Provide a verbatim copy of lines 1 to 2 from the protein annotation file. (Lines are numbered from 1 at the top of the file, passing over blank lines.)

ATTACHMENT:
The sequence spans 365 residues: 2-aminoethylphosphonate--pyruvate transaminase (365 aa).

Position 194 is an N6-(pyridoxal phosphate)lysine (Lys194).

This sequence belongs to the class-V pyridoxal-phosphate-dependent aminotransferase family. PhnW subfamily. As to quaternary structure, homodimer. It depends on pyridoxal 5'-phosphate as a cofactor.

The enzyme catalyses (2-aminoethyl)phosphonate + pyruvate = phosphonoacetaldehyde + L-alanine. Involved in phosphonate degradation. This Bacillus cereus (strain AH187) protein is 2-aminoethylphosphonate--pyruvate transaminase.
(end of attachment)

The sequence spans 365 residues: 2-aminoethylphosphonate--pyruvate transaminase (365 aa).

Position 194 is an N6-(pyridoxal phosphate)lysine (Lys194).